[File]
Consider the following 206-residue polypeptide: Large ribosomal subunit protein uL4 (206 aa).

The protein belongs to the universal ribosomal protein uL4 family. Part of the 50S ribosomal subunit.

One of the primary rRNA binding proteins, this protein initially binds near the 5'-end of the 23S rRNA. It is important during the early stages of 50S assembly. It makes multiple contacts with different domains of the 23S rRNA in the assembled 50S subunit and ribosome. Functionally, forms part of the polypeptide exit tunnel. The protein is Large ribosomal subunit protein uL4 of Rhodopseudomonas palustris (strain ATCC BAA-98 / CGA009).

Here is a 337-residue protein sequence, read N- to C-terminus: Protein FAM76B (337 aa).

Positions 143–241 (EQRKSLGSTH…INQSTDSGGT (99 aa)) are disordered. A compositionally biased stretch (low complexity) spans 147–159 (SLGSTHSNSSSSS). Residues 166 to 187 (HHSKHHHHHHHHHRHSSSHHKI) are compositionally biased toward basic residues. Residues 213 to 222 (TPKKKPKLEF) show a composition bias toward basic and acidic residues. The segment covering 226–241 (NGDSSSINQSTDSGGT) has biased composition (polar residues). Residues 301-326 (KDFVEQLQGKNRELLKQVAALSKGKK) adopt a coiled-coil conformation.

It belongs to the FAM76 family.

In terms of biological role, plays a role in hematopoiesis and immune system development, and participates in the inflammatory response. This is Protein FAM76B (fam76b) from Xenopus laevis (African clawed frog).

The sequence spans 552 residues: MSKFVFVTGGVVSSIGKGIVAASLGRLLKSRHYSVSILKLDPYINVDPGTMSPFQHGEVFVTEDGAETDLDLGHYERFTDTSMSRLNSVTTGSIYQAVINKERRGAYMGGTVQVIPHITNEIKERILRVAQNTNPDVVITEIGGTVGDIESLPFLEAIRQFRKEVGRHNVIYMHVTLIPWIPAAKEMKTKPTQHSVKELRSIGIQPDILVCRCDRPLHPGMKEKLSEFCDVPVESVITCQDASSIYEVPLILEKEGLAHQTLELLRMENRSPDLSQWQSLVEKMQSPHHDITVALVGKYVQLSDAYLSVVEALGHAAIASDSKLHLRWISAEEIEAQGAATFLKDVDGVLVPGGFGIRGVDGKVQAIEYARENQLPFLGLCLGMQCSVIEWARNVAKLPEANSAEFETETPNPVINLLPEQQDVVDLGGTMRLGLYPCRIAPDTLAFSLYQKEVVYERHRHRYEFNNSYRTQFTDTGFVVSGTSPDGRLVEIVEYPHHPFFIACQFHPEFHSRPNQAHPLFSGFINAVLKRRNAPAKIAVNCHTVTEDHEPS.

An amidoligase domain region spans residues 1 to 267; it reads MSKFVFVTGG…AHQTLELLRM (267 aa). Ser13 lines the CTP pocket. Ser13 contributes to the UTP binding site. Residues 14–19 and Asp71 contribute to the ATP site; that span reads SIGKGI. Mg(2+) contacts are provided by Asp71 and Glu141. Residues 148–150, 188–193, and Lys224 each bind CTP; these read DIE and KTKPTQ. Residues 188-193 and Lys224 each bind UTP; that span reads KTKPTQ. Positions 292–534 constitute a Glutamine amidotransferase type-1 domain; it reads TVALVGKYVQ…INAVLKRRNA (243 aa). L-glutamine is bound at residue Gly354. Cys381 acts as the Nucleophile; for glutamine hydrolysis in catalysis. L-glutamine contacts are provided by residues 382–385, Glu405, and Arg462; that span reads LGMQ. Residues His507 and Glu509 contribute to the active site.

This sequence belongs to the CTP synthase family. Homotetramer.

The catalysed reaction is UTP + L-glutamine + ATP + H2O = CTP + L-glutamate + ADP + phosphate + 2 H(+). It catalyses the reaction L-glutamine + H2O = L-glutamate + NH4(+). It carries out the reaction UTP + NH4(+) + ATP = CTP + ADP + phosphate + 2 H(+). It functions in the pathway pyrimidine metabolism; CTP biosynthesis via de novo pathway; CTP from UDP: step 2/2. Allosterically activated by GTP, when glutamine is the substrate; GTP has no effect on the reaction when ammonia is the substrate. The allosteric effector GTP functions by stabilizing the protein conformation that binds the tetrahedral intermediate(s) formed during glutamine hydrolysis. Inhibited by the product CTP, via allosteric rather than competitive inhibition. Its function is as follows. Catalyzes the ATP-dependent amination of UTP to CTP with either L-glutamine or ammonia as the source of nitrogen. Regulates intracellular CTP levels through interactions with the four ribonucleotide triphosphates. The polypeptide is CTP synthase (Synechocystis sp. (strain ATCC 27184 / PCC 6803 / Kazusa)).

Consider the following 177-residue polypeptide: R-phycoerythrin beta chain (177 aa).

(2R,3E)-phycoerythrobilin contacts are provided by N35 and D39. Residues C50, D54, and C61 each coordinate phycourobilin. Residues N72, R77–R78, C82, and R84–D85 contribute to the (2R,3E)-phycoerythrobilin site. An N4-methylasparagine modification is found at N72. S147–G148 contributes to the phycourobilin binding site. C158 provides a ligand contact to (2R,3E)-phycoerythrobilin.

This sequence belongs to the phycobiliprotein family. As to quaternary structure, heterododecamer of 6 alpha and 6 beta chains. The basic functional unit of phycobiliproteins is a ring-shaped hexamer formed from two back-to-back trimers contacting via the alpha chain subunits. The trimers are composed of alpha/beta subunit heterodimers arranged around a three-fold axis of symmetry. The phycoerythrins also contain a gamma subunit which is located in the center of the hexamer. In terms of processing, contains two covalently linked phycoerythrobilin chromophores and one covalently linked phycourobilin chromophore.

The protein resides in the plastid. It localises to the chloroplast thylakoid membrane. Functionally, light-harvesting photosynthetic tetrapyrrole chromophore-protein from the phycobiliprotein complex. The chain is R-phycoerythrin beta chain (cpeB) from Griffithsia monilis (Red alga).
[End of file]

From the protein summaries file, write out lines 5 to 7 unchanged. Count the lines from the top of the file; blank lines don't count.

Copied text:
Positions 143–241 (EQRKSLGSTH…INQSTDSGGT (99 aa)) are disordered. A compositionally biased stretch (low complexity) spans 147–159 (SLGSTHSNSSSSS). Residues 166 to 187 (HHSKHHHHHHHHHRHSSSHHKI) are compositionally biased toward basic residues. Residues 213 to 222 (TPKKKPKLEF) show a composition bias toward basic and acidic residues. The segment covering 226–241 (NGDSSSINQSTDSGGT) has biased composition (polar residues). Residues 301-326 (KDFVEQLQGKNRELLKQVAALSKGKK) adopt a coiled-coil conformation.

It belongs to the FAM76 family.

In terms of biological role, plays a role in hematopoiesis and immune system development, and participates in the inflammatory response. This is Protein FAM76B (fam76b) from Xenopus laevis (African clawed frog).